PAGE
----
On the 2nd preliminary objection that the application was served out of time, counsel for the applicant relied on Order 5 rules 1 (b) 2 and 3 of the Civil Procedure Rules which deal with service of the Court process. Section 2 of the Civil Procedure Act, cap. 71 defines a suit to include an application. In this instance, the application is governed by Order 5 of the Civil Procedure Rules. In the instant application, the Notice to the parties was given on 17th December 2009. According to the affidavit of service on record that was sworn by Atyang Faith a process server of the High Court she effected the hearing notice on to the 1st respondent on 26th February 2010. The hearing notice that was served on the 1st respondent, though it does not show whether she served the hearing notice together with the application is dated 21st February 2009.
From the 21st December 2009 to 26th February 2010, it is two months and five days. Yet Orders 5 rule 2 provides that serve must be in 21 (twenty one) days from the date of issue, except that the time may be extended on application to court made within 15 days after the expiration of the 21 days upon showing sufficient reason for the extension. This application for extension of time to serve the court process was not done by the applicant. Failure to serve the Court process after its extraction/issue within 21 days offends the law. In the result, I answer the 2nd preliminary objection in the affirmative.
The 3rd preliminary objection is that the application is misconceived. It is the submission of Counsel for the 1st respondent that this application should have been brought before the Chief Registrar of Titles/Commissioner Land Registration. Section 78 of the RTA, cap 230, provides that the application for vesting orders on grounds of possession and acquisance has to be made to the Chief Registrar of Titles. The instant applications falls therefore, into the ambit of Section 78 of the RTA, cap 230. Further, Section 167 of the RTA, cap 230 provides for the vesting orders in relation to purchase of land for the deceased persons who had not been registered at the time of death of the registered proprietors. In the instant application the applicant is claiming a bequeath of 10 acres under the Will, which is not proper for a vesting order. In the result, I answer this preliminary objection in the affirmative.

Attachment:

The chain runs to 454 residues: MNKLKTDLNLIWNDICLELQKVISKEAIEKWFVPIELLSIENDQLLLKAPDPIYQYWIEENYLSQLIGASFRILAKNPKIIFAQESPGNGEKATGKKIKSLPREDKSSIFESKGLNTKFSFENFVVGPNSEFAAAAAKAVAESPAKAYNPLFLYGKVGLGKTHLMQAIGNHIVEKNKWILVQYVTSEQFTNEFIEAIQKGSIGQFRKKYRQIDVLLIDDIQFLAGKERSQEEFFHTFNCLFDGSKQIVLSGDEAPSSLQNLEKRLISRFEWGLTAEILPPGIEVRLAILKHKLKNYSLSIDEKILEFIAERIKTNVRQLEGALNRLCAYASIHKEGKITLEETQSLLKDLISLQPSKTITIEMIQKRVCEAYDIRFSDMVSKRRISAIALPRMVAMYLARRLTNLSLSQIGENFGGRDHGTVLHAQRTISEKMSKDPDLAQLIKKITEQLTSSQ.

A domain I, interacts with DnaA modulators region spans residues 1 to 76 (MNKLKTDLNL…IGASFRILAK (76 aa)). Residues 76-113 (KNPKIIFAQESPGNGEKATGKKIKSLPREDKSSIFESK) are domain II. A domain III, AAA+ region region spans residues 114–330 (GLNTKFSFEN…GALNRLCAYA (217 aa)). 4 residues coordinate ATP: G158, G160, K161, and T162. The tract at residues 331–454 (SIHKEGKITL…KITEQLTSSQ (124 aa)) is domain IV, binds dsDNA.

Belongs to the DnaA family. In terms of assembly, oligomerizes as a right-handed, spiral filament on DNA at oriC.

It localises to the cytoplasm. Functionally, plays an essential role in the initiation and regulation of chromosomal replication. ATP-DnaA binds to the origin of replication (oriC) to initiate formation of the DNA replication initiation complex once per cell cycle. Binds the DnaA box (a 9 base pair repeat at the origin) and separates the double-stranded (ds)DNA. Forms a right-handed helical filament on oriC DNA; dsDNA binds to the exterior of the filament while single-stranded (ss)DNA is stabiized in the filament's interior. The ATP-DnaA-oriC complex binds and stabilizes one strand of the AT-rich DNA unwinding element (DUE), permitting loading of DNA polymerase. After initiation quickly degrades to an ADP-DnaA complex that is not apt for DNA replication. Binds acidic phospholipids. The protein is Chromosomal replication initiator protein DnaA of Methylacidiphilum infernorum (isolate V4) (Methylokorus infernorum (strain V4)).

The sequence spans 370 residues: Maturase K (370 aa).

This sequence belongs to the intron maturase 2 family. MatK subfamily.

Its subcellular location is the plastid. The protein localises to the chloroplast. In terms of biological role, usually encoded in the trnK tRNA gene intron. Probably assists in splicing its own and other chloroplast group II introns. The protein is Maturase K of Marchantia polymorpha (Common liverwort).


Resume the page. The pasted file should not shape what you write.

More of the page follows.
The 4th preliminary objection is that the 1st respondent is not the administrator of the estate. Counsel for the 1st respondent submitted that 1st respondent is neither an executor of the will of late Yose Kato nor an administrator of the estate of late Yose Kato. The application and the affidavit evidence in support of the application are very clear. The evidence available thereof is that the 1st respondent does not hold neither probate nor Letters of Administration to the estate of Late Yose Kato. The 1st respondent has nothing to do with the administration of the deceased’s estate. I, therefore, agree with counsel for the 1st respondent that the 1st respondent is wrongly sued. That being the case, the 2nd respondent is, too, wrongly sued. In the result, I answer the 4th preliminary objection in the affirmative.
The 5th preliminary objection is that the law prohibits bequests for charitable purposes. Section 105 of the Succession Act, cap. 162 prohibits persons having relatives to bequeath property to religious or charitable uses except of a will is made not less than 12 months before the death of the testator and deposited in a place provided by law for safe custody of wills of living persons within 6 months from the date of its execution. Section 337 of the Succession Act, cap 162 appoints the Chief Registrar or Deputy Registrar of the High Court as the place for depositing wills of living persons.
From the evidence on record from the applicant, the deceased Yose Kato’s will is said to have been executed in 1970, and that the late Yose Kato died in 1976. These are 6 years after the execution of the will. And the late Yose Kato did not deposit his will in the place provided by law for safe custody of living persons. Hence, according to the law and facts of the case, I agree with Counsel for the 1st respondent that the purported bequest of 10 acres out of land Bulemezi Block 399 plot 12 to applicant is not only illegal but also void.
In conclusion, I uphold all the 5 preliminary objections. The application has no merit. It is accordingly dismissed with costs.
Dated at Kampala this 16th day of March 2010.